Advisers slate proposal to ditch Green Belt rules

Advisers slate proposal to ditch Green Belt rules

Financial advisers have slated comments from the Institute of Economic Affairs that proposed helping first-time buyers by allowing greater development on green field sites.

Martin Stewart, founder of London Money, dismissed the suggestion made by the right-wing think-tank that green belt development should be freed up for affordable house builds.

Mr Stewart said: "If I were fortunate enough to be considered a youth, I'd be offended that I was being told that destruction of nature was my only hope of gaining a foot on the housing ladder."

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He was responding to comments made by Mark Littlewood, director general of the Institute of Economic Affairs (IEA), who said the only "meaningful" way to resolve the housing crisis and build the required number of new and affordable homes was to sweep away out-dated rules protecting the green belt.

Mr Stewart suggested there were other things the government could do, rather than remove important protections against building on green belt land. He suggested the government could:

  • Improve the planning application process.
  • Make compulsory the purchase of properties empty for more than five years.
  • Put a cap on the number of properties that can be owned.
  • Set up a government developer.
  • Fund more social housing.
  • Put stamp duty land tax on the sale, using the proceeds to build more houses. 

Mr Stewart added: "No one is purporting some Stalinist approach to property ownership but the government should be allowed to use all powers of legislation and taxation in order to make home ownership fairer and help declassify it as an investment.‏"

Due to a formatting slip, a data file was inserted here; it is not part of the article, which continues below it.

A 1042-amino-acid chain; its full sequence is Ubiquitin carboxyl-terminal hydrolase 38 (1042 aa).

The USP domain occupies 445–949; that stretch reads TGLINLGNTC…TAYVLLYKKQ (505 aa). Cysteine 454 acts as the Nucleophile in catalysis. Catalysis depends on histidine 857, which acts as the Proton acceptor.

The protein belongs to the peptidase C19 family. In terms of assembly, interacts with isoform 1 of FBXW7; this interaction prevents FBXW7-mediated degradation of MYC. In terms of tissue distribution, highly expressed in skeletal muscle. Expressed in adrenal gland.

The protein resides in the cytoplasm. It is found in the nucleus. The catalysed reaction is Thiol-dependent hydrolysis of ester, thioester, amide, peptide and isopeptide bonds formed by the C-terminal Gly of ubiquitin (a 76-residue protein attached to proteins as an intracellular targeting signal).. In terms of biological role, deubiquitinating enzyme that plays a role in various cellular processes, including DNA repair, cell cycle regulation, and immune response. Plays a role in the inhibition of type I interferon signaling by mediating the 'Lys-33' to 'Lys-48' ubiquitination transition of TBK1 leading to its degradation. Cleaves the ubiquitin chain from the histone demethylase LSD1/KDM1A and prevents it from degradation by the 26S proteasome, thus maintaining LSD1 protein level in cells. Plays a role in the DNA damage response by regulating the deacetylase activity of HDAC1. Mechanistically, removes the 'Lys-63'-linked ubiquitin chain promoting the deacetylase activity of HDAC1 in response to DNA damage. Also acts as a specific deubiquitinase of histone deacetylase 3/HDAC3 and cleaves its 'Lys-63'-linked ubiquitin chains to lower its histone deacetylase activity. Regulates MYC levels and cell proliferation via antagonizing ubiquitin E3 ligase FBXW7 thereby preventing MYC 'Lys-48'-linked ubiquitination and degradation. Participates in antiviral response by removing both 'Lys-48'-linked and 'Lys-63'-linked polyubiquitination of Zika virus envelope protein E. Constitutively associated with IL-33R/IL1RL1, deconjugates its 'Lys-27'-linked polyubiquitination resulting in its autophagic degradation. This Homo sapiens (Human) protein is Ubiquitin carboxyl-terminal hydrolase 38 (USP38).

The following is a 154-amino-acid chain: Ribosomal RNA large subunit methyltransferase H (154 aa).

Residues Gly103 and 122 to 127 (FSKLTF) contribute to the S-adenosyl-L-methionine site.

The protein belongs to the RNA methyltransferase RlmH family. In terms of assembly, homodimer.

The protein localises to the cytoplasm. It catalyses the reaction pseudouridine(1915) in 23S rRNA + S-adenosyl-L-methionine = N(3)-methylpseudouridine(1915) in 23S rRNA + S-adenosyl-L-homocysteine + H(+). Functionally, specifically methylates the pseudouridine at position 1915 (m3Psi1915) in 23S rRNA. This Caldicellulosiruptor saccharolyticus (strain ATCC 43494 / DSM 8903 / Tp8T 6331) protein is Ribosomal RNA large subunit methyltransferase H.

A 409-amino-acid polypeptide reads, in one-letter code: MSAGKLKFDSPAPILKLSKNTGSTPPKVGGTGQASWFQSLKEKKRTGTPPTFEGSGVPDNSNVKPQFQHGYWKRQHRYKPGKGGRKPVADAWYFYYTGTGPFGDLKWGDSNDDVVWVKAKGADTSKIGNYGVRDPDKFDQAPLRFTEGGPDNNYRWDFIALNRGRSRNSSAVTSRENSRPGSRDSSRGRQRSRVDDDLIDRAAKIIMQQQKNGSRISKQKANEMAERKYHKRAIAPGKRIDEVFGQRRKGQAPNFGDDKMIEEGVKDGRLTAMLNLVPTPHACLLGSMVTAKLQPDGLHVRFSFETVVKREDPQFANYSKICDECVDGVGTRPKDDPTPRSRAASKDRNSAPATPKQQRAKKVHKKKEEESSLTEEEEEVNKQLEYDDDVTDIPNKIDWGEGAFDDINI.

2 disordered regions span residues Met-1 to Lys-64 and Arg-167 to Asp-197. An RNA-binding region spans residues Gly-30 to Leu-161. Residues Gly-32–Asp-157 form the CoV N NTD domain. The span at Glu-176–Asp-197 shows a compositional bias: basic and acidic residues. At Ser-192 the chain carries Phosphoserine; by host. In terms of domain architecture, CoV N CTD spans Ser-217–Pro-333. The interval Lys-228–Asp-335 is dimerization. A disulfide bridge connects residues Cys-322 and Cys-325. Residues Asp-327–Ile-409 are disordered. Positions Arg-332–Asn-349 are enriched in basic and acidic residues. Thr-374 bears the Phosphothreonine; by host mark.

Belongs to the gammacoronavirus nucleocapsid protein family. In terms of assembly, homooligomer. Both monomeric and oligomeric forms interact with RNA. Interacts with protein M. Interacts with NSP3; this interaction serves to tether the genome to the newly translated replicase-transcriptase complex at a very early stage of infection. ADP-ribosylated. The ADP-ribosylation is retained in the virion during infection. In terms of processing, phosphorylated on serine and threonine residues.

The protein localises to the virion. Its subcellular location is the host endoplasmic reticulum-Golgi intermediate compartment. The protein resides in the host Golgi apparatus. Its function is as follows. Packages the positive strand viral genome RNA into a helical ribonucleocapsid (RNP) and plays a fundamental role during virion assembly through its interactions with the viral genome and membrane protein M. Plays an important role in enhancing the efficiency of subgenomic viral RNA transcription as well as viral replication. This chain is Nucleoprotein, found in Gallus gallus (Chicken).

Tim Morris, IFA with Russell & Co Financial Advisers, agreed there would be fewer objections to building on brown belt, rather than green belt land, although he said he thought green-belt development would "become a necessity".

He said: "I do not have an issue with building on the brown belt. It can be expensive and drawn out, yet there would be less objections and therefore more likely to actually happen. I get annoyed with how long it takes us to get decisions approved - yet I understand why we have to protect certain interests.

"However, we need a sensible and pragmatic approach to development."

Moreover, Mr Morris said overall, perhaps the narrative should shift away from a focus on homeownership. He explained: "With regards to home ownership for the young, perhaps we need to change our national obsession towards home ownership.

"If it wasn’t drilled into them that owning a home is a vital step to adulthood, perhaps prices would naturally level out over time - making house prices more affordable in the long run.

"Plus, the younger generation will be the wealthiest of any in terms of inheriting property wealth. Arguably, this means they have less need to rush into the property ladder and take on such obscene amounts of debt - which many first-time buyers have to do."

Other advisers suggested alternative ways to improve the housing situation and ease house price growth to make ownership more affordable would be to curtail additional mortgage lending after 60 years old, encourage downsizing with incentives and to apply harder brakes to the buy-to-let market.